I'm not the most plugged in person when it comes to the California wine industry. I'm not a buyer, a salesperson, or a marketer, and certainly have no real visibility into what's going on behind the scenes at any wineries, even with a fair number of winemaker friends.
Consequently, I'm a bit of an outsider when it comes to measuring the impact of this recession on the California wine industry. But the picture that I'm starting to piece together from tidbits here and there is somewhat sobering -- not the calamity that is the U.S. Auto Industry, but certainly what looks like a correction, especially at the top.
In short, it seems that this is a really bad time to have your wines cost more than $100.
Just a few recent data points:
Today I attended a high-end Burgundy tasting. The owner of the distributor putting on the tasting told me that prices were down nearly 20% for these wines (many of which retail for more than $200) and that this was the first time that they ever felt like they needed to hold such a public tasting for wine buyers in order to sell what they had.
Over the weekend I attended the Family Winemakers tasting event, which I have done every year for the past five, and in addition to there being a little less excitement in the air, I noticed the presence of several very-high-end Cabernet producers. These are producers that I've never seen at such a large public tasting before, and certainly producers that in the past haven't had any wine to sell to the public anyway, having all of it snapped up off their mailing lists.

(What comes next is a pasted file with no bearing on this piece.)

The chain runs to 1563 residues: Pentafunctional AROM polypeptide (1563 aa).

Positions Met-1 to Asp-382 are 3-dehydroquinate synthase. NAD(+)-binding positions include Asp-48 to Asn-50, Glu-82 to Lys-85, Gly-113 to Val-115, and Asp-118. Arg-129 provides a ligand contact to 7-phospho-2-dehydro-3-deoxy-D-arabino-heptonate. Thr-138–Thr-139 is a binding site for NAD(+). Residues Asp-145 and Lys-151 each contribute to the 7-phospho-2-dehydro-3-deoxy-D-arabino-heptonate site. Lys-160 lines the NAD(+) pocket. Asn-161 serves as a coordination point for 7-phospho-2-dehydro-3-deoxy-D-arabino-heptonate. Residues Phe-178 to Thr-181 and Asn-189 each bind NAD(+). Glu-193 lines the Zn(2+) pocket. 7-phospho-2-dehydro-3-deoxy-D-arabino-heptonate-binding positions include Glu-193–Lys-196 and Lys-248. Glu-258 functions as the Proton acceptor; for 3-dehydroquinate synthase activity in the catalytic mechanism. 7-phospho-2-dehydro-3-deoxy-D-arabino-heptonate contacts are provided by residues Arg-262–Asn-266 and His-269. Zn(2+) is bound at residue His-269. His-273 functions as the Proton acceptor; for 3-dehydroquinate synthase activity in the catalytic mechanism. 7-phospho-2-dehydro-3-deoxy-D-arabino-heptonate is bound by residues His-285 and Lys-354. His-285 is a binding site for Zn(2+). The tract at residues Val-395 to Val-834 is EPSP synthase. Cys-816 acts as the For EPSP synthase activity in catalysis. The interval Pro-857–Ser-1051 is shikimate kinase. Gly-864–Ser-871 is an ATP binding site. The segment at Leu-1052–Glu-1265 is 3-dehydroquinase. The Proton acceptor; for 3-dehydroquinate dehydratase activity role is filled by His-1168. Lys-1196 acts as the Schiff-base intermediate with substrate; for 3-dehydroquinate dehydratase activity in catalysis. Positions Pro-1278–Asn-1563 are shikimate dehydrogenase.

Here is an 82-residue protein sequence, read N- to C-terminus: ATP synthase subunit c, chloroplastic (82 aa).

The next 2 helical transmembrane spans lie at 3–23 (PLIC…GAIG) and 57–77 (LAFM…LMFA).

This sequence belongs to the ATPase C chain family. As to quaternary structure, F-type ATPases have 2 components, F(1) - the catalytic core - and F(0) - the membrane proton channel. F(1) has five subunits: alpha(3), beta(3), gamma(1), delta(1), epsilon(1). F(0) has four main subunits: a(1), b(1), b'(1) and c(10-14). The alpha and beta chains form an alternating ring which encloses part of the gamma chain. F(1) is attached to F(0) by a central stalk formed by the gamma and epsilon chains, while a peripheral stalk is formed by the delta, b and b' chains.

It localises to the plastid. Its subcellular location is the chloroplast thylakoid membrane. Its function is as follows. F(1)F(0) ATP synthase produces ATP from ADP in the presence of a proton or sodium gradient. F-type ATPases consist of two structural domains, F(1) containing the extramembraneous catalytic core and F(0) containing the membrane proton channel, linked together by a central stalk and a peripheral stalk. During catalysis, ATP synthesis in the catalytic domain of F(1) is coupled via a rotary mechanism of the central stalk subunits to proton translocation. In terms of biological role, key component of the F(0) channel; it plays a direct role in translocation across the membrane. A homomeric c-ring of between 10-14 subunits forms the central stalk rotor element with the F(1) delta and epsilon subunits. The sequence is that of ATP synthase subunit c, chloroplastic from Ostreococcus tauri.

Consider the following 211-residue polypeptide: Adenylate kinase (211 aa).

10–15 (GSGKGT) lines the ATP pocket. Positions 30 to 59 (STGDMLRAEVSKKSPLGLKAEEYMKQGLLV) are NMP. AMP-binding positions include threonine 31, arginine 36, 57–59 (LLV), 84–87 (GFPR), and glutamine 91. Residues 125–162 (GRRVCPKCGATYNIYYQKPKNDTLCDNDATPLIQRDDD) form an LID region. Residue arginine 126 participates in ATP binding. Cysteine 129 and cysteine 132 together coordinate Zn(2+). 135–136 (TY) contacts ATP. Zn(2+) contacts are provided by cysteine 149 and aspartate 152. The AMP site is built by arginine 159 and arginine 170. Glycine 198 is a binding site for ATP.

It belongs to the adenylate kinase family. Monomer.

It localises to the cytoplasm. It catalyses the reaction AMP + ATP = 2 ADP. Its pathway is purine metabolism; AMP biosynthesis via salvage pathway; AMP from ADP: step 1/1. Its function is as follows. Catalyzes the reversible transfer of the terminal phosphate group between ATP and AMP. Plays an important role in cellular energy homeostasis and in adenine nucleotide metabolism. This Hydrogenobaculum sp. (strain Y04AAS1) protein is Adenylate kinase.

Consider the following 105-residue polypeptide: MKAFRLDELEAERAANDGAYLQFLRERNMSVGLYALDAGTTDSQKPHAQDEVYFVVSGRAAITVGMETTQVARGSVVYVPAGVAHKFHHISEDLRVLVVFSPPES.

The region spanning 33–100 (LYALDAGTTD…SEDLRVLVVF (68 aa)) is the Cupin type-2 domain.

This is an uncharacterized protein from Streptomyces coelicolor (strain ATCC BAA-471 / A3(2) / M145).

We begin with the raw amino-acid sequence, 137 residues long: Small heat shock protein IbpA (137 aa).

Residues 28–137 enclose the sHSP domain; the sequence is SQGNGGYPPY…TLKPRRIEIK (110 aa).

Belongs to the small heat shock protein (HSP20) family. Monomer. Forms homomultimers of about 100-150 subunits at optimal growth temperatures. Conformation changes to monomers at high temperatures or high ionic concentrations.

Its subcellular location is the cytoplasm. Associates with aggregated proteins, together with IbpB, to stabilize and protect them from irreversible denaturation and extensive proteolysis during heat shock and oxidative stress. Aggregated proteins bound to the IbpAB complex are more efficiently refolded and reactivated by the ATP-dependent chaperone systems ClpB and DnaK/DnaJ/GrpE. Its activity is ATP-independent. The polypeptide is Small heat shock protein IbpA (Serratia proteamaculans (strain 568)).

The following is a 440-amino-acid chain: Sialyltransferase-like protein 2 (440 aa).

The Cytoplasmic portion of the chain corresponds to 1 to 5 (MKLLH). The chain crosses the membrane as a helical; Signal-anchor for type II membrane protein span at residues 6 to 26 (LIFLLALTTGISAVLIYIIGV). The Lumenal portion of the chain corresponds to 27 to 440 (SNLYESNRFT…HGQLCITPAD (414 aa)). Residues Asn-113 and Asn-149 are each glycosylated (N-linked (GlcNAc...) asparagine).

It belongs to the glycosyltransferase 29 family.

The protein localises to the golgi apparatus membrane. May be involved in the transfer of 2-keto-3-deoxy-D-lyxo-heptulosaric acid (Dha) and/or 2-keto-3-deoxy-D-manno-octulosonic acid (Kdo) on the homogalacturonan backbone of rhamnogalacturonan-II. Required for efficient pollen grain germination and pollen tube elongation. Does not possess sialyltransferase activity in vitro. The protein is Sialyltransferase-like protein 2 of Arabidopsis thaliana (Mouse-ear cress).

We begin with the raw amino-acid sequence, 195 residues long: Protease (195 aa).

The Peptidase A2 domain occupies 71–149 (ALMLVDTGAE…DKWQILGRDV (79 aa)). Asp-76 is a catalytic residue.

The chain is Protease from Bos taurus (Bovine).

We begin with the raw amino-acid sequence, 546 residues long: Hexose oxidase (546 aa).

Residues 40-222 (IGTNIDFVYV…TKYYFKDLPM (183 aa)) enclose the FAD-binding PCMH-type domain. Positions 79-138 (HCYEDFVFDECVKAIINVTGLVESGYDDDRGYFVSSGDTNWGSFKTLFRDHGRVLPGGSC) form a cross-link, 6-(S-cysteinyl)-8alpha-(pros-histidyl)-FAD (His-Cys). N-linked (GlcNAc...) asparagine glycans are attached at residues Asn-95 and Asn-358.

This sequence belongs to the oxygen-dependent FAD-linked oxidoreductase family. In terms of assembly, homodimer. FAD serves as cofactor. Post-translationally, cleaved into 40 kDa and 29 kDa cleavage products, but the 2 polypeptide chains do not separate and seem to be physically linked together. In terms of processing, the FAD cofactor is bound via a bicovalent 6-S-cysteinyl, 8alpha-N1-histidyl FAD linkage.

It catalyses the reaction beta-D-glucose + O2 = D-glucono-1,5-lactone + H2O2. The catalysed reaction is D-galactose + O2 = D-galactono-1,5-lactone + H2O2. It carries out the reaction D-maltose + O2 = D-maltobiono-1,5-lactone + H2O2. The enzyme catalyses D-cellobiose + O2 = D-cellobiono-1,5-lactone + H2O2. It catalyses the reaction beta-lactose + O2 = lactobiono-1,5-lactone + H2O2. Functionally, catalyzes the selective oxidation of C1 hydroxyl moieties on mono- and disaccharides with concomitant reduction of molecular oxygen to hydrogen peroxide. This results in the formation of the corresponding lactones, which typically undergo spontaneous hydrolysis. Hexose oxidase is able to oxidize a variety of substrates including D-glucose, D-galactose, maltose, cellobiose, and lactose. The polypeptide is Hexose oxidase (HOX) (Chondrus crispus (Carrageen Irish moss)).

Speaking of mailing lists, I took my own advice recently and signed up to be on the waiting lists of a few wineries whose wines are sold almost exclusively to their mailing lists. Two or three months later, presto! I'm on. These are waiting lists on which people have waited for years before getting a chance to buy a couple of bottles of wine.
And finally, the prices may be coming down. One of the aforementioned high-end Cabernet producers is selling at a 25% discount to last year's release price, and I have heard of a number of other such cuts.
I'm somewhat ambivalent about all of this. On the one hand, people are clearly having a hard time and are definitely suffering financially. On the other hand, I think the wine industry, in particular the high-end of the California wine industry, was as due for as much a correction as the overall economy was. 25% price cuts probably aren't really enough, at the end of the day.
Someone in the industry could better say than I where we are in this correction. Given the slow, cyclical nature of wine, where investments made are not borne out for years sometimes, I wouldn't be surprised if things get a lot worse before they get better. Or perhaps given that margins aren't all that big in the industry, all the pain was felt up front, and as long as the economy continues to improve from this point, there's light at the end of the tunnel.
The Seven Percent Solution Tasting: May 11, Healdsburg, CA Vinography Images: Green But Getting There Churton Wines, Marlborough, New Zealand: Recent Releases A Dark Day For Wine Lovers How to Love Italian Wine or Die Trying: A First Timer's Guide to VinItaly Stella di Campalto, Castelnuovo dell'Abate, Italy: Current Releases 2013 Anderson Valley Pinot Noir Festival: May 17-19, Philo, CA Vinography Images: Cover Crop Grape Pickings for US Lawyers When it Comes to Rosé, Italy Gives France a Run for the Money
Masuizumi Junmai Daiginjo, Toyama Prefecture Wine.Com Gives Retailers (and Consumers) the Finger 1961 Hospices de Beaune Emile Chandesais, Burgundy Wine Over Time The Better Half of My Palate 1999 KirÃ¡lyudvar "Lapis" Tokaji Furmint, Hungary What's Allowed in Your Wine and Winemaking Why Community Tasting Notes Sites Will Fail Appreciating Wine in Context The Soul vs. The Market 1989 Fiorano Botte 48 Semillion,Italy